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Pregnant Robot Training Doll

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Monday, April 17, 2006

Hopsitals beginning to use new advanced robot for training...


Noelle models range from a $3,200 basic version to a $20,000 computerized Noelle that best approximates a live birth.

She can be programmed for a variety of complications and for cervix dilation. She can labor for hours and produce a breach baby or unexpectedly give birth in a matter of minutes.

She ultimately delivers a plastic doll that can change colors, from a healthy pink glow to the deadly blue of oxygen deficiency. The baby mannequin is wired to flash vital signs when hooked up to monitors.

About 50 doctors, nurses and others involved in caring for pregnant women attended the training session, which started with Noelle hooked up to standard delivery monitoring machines and tended to by nurses and doctors.

David Isaza, an engineer with Gaumard, sat in a corner with a laptop, sending wireless signals to Noelle. With a keystroke, he can inflict all sorts of complications, overriding any preprogrammed instructions.

As Noelle's heart rate increased, a nurse examined her under the sheets. An umbilical cord was visible — not a good thing. Immediately, the nurse called a "code 777." Several more medical personnel burst into the room and wheeled Noelle off to the operating room where she gave regular birth to twins after a frenzied 20-minute operation.

The thing that strikes me as most promising is the guy with the WIFI box in the corner that can "change things up" at a moments notice.

I like the whole "hey, let's make it breech" thing or "it's shoulder dystocia time!" because this is the type of thing that COULD give OBs the training on how to properly do vaginal births in those situations.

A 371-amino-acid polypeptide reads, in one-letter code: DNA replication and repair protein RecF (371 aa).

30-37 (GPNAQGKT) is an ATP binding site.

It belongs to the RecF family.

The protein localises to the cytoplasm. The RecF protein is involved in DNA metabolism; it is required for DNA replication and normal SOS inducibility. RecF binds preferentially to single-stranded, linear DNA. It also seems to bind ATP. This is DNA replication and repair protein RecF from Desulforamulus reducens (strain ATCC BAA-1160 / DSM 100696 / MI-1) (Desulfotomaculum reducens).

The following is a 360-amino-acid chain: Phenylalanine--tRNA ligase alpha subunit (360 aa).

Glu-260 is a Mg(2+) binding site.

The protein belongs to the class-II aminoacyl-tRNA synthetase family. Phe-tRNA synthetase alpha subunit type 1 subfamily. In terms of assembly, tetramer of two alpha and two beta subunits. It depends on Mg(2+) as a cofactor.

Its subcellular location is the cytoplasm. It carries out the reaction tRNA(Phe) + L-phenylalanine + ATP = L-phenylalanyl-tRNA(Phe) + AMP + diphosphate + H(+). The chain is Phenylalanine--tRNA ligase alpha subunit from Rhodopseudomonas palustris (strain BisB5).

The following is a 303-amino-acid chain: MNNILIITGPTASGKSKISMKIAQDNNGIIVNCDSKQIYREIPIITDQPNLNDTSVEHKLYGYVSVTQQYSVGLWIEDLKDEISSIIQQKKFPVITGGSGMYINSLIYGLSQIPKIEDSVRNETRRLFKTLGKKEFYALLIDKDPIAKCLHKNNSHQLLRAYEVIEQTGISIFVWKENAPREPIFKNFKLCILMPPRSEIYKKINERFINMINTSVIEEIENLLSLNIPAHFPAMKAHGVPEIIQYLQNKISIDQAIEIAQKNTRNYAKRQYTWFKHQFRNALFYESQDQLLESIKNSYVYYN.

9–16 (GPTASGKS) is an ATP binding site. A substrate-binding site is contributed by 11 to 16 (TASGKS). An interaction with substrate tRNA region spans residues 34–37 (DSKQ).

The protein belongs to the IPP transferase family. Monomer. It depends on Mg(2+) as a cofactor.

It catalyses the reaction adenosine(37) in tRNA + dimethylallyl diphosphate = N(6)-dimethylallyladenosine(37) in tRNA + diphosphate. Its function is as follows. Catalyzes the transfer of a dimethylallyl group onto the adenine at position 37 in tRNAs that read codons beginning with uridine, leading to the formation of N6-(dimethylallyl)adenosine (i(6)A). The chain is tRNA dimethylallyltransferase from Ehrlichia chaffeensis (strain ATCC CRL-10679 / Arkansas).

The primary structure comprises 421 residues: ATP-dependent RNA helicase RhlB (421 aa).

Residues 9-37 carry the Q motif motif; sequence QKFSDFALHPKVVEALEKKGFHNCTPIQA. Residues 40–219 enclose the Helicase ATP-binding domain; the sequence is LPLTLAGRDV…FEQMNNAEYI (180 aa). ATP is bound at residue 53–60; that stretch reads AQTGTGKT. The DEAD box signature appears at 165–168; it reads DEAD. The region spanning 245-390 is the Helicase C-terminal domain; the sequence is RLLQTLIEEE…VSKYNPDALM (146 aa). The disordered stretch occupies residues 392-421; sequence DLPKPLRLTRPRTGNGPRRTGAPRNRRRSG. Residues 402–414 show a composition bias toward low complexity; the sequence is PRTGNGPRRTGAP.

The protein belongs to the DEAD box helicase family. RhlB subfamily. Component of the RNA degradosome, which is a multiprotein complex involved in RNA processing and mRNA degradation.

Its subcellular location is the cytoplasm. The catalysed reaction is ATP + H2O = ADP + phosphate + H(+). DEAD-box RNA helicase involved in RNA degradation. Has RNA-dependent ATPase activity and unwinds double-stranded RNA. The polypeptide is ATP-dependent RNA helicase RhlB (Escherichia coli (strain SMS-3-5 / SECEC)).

That said, my question is...can this robot deliver in anything other than the stranded beetle position?

Also...can we put them side by side and run the exact same programs with a well known OB in front of one robot and Ina May Gaskin in front of the other?



  1. Blogger Unknown | 10:41 AM |  

    I'm diggin the Ina May v. OB tests... I can't see an OB willing to take up the challenge, though.

  2. Anonymous Anonymous | 12:37 PM |  

    I'd like the answer to whether it can make other positions - not going to be a whole lot of good to women if all ppl trained on it expect women to just lay on their backs and wait.

  3. Blogger K | 4:45 PM |  

    I am willing to bet that RoboMom can only be on her back.

    As a woman who had the particular pleasure of having a resident exercise hee water breaking-skills on me, I guess I am happy that this exists, but another part of me thinks it is a perfect metaphor for how the traditional medical community views women and birth.


    (reposting because typos in previous post were REALLY bad)

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